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He acquired his BS degree in Electrical and Electronics Engineering from Middle East Technical University and MS degree from Bogazici University. He is currently enrolled in PhD program at University of Waterloo, Management Sciences. His main research interests are data analytics, large scale optimization and stochastic models. He organized and delivered training sessions at a number of international events related to leadership and teamwork.

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Christopher Rennick University of Waterloo Orcid 16x16 orcid.org/0000-0003-1682-3311

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Mr. Christopher Rennick received his B.A.Sc., Honours Electrical Engineering in 2007, and his M.A.Sc. in Electrical Engineering in 2009, both from the University of Windsor, in Windsor, Ontario, Canada. Since 2010, he has been employed with the University of Waterloo, in Waterloo, Ontario, Canada as teaching staff in First Year Engineering.

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Rania Al-Hammoud P.Eng. University of Waterloo

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Dr. Rania Al-Hammoud is a Faculty lecturer (Graduate Attributes) at the University of Waterloo since June 2015. Dr. Al-Hammoud holds a Bachelor’s degree in civil engineering from the American University of Beirut, a MASc and a PhD degree also in civil engineering from the University of Waterloo, Canada. She worked as a field engineer with HILTI for five years working on several industrial and commercial projects. She worked as an Assistant Professor at University of Minnesota Duluth from January 2014 until May 2015 and as a lecturer at the University of Waterloo from Fall 2010 to Fall 2013 and has taught ten different civil engineering courses. This is when she experienced her passion to research in teaching and started developing papers in this area.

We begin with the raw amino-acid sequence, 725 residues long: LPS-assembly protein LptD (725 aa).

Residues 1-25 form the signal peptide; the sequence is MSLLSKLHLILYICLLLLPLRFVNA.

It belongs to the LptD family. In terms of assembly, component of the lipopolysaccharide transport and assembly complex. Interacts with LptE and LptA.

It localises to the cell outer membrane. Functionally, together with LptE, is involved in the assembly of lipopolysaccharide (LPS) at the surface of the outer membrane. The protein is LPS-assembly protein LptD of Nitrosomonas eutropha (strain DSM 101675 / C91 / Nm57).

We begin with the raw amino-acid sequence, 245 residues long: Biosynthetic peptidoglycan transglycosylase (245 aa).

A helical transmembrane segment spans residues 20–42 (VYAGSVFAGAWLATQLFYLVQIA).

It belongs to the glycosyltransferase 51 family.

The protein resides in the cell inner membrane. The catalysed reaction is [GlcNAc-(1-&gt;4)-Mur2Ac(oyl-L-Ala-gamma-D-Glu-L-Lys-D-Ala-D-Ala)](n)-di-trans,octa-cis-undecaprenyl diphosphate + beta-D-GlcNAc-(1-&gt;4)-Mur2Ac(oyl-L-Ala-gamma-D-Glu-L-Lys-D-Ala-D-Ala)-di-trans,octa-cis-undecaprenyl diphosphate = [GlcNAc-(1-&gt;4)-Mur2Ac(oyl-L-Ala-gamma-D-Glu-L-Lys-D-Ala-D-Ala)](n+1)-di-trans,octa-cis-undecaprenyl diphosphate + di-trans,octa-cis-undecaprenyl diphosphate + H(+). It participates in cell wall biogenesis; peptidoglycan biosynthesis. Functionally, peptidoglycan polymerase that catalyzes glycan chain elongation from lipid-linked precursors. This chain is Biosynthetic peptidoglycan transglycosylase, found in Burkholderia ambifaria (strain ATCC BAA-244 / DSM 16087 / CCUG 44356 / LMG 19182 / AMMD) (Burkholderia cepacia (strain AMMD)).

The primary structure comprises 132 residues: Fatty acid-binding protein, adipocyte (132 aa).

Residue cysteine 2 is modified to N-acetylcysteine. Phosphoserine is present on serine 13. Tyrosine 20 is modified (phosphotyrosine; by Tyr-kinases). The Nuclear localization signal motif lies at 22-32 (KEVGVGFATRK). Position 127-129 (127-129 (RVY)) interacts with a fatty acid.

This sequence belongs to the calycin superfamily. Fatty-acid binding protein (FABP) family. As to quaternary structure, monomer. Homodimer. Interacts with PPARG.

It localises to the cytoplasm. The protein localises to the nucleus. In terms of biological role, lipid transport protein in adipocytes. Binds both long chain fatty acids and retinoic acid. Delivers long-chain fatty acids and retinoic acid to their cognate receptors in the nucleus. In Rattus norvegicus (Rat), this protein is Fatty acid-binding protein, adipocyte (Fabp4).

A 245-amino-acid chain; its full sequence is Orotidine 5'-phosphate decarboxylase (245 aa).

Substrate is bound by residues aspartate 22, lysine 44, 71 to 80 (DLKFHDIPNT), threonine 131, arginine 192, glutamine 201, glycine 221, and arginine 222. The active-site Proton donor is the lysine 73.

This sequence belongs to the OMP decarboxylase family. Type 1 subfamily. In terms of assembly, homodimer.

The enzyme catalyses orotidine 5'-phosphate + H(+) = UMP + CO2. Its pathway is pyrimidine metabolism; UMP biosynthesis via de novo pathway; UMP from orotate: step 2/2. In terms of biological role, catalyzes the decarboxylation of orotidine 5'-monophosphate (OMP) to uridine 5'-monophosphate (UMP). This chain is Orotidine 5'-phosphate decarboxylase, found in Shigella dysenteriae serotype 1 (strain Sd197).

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Carol Hulls P.Eng. University of Waterloo